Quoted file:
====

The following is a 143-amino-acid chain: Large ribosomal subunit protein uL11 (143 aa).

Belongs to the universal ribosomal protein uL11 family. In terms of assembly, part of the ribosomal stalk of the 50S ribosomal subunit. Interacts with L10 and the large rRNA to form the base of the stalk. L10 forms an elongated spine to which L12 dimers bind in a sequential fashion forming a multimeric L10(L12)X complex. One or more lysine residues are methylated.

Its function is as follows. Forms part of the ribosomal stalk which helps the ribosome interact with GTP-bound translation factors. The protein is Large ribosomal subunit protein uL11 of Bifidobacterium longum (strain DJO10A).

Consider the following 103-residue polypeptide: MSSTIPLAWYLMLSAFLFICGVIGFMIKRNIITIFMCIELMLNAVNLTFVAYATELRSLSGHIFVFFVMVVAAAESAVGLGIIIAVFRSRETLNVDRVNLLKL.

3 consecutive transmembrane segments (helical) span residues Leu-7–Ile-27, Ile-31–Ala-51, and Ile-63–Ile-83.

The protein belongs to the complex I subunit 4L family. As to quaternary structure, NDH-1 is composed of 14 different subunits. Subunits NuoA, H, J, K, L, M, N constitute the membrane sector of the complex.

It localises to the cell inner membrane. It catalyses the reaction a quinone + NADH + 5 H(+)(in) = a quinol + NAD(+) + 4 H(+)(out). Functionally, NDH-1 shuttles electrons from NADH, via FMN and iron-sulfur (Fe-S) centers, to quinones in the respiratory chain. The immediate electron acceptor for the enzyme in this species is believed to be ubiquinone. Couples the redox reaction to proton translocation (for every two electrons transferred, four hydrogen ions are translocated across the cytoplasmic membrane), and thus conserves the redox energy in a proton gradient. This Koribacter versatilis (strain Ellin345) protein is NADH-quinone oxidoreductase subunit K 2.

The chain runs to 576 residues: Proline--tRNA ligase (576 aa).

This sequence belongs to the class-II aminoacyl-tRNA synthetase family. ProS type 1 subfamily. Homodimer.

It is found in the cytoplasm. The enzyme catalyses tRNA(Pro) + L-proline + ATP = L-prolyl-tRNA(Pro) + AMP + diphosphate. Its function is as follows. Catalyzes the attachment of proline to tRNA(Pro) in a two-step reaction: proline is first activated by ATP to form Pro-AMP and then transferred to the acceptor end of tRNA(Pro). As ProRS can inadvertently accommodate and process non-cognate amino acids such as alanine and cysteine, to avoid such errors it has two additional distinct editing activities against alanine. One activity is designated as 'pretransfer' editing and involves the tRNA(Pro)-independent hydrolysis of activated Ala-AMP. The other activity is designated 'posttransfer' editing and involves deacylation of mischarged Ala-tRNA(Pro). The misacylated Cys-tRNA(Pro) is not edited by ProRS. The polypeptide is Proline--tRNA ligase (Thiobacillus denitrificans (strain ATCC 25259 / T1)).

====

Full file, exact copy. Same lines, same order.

The following is a 143-amino-acid chain: Large ribosomal subunit protein uL11 (143 aa).

Belongs to the universal ribosomal protein uL11 family. In terms of assembly, part of the ribosomal stalk of the 50S ribosomal subunit. Interacts with L10 and the large rRNA to form the base of the stalk. L10 forms an elongated spine to which L12 dimers bind in a sequential fashion forming a multimeric L10(L12)X complex. One or more lysine residues are methylated.

Its function is as follows. Forms part of the ribosomal stalk which helps the ribosome interact with GTP-bound translation factors. The protein is Large ribosomal subunit protein uL11 of Bifidobacterium longum (strain DJO10A).

Consider the following 103-residue polypeptide: MSSTIPLAWYLMLSAFLFICGVIGFMIKRNIITIFMCIELMLNAVNLTFVAYATELRSLSGHIFVFFVMVVAAAESAVGLGIIIAVFRSRETLNVDRVNLLKL.

3 consecutive transmembrane segments (helical) span residues Leu-7–Ile-27, Ile-31–Ala-51, and Ile-63–Ile-83.

The protein belongs to the complex I subunit 4L family. As to quaternary structure, NDH-1 is composed of 14 different subunits. Subunits NuoA, H, J, K, L, M, N constitute the membrane sector of the complex.

It localises to the cell inner membrane. It catalyses the reaction a quinone + NADH + 5 H(+)(in) = a quinol + NAD(+) + 4 H(+)(out). Functionally, NDH-1 shuttles electrons from NADH, via FMN and iron-sulfur (Fe-S) centers, to quinones in the respiratory chain. The immediate electron acceptor for the enzyme in this species is believed to be ubiquinone. Couples the redox reaction to proton translocation (for every two electrons transferred, four hydrogen ions are translocated across the cytoplasmic membrane), and thus conserves the redox energy in a proton gradient. This Koribacter versatilis (strain Ellin345) protein is NADH-quinone oxidoreductase subunit K 2.

The chain runs to 576 residues: Proline--tRNA ligase (576 aa).

This sequence belongs to the class-II aminoacyl-tRNA synthetase family. ProS type 1 subfamily. Homodimer.

It is found in the cytoplasm. The enzyme catalyses tRNA(Pro) + L-proline + ATP = L-prolyl-tRNA(Pro) + AMP + diphosphate. Its function is as follows. Catalyzes the attachment of proline to tRNA(Pro) in a two-step reaction: proline is first activated by ATP to form Pro-AMP and then transferred to the acceptor end of tRNA(Pro). As ProRS can inadvertently accommodate and process non-cognate amino acids such as alanine and cysteine, to avoid such errors it has two additional distinct editing activities against alanine. One activity is designated as 'pretransfer' editing and involves the tRNA(Pro)-independent hydrolysis of activated Ala-AMP. The other activity is designated 'posttransfer' editing and involves deacylation of mischarged Ala-tRNA(Pro). The misacylated Cys-tRNA(Pro) is not edited by ProRS. The polypeptide is Proline--tRNA ligase (Thiobacillus denitrificans (strain ATCC 25259 / T1)).